I really enjoyed this article on Precious Adornment website.
The author (who is now married) shares an article about singleness and Corrie ten Boom. I won't repeat all she says because both the author and Corrie do an excellent job already...but I will summarize: some people are called to lifelong singleness and many of those people (although I am certain not all) are content. Thats how Corrie was. But some are called to it temporarilly, in preparation for the future when they are married.
The in between years are used to prepare for marriage and teach the single woman (or man) that happiness can only be found in Jesus. This echoes the recent feelings in my own heart. A friend and I were discussing our unwanted singleness the other day and though I still don't like it, I have recently been more content with it (I hesitate to write that here because as soon as I say it, I am sure I will feel discontent!) It's not so much that I feel happy, but I have felt more content longing for something.... more able to live a happy life even if the thing I want the most is not there.
I told that same friend that the one huge blessing of singleness (that we don't realize is happening while it is) is that we learn to be okay with unmet longings. I think I have now come to the conclusion that I will always be longing for something - a spouse, children, a job, friends, owning a home, etc. And that longing drives me to my Savior, because the truth of the matter is, what I am ultimately longing for is heaven. So give me a husband and I wont be happy. Give me children or the perfect job or perfect home and I will still have some part of me that wants more. Why? because this world is fallen and imperfect and I was not made for this world.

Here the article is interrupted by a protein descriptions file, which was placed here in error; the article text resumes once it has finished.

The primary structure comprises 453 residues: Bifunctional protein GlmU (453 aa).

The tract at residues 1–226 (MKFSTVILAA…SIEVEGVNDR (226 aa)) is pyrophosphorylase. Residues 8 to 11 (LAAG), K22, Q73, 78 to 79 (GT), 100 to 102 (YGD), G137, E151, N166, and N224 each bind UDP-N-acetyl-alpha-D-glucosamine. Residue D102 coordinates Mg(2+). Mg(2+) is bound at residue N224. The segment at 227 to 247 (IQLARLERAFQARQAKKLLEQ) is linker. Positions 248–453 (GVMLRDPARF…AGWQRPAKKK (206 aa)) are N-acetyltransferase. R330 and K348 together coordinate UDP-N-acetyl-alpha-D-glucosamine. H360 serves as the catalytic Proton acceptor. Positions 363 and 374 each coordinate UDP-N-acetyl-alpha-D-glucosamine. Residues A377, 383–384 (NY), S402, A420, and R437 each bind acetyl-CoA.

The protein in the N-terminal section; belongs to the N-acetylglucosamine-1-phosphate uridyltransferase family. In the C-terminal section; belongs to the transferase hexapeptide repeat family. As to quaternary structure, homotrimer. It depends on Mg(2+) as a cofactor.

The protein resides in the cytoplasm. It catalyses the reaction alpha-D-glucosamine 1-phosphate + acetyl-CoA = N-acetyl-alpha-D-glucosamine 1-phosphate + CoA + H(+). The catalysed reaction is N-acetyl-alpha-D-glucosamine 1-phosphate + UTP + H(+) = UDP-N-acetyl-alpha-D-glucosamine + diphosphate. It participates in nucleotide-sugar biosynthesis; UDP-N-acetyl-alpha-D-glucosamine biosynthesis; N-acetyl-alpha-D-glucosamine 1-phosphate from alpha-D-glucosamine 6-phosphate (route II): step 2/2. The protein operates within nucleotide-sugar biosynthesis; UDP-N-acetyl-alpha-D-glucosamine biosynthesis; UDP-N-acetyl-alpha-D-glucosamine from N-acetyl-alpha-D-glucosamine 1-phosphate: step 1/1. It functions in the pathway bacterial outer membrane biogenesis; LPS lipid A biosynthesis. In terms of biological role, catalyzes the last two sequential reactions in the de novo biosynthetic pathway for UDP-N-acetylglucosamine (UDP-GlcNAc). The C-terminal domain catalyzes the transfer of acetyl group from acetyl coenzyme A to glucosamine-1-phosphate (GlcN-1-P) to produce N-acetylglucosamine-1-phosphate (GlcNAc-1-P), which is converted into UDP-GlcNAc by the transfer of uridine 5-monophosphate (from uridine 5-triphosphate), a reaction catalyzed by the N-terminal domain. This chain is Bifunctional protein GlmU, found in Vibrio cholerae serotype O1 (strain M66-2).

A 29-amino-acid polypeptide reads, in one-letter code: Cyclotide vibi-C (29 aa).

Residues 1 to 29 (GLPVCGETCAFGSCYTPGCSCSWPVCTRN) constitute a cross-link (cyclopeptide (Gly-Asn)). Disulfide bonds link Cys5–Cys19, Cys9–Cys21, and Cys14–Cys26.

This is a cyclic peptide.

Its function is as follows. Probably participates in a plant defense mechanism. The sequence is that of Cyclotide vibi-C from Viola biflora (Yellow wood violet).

Some of my married peers still seem to think life is supposed to be free of unmet longings. I think it is because their longings were always met quickly: they got married so early and had children when they wanted, moved into a home, etc etc. And they may learn the same lesson I do, but just at a different time than I do. So, as much as I don't want to be at the stage of life I am at right now, I find it a blessing that I am learning to live with longings because I will be living that way (in some form or fashion) until my Savior comes back. I am now more aware than ever of my longing for heaven!
When a lady told Corrie that living the single life longer than she wanted was too hard, Corrie replied that "The cross is always difficult" That hit home with me. In our Christian culture, we glorify all of our blessings as gifts from God (which they are) but with Christianity comes difficulty as well.
We should be more sensitive of the struggles and waiting of others, encouraging them to use it as preparation for the future -- both practically and in their relationship with Christ. Don't have a job? How can you prepare for one and how can you find your identity in your Savior? Longing for children? Prepare. Trust. We should gently point eachother to the cross, both acknowldging the difficulty but reminding eachother that following the way of the cross is difficult. We should not be surprised, scriptures states that we will have many troubles in this world (John 16:33) but that He will overcome the world!
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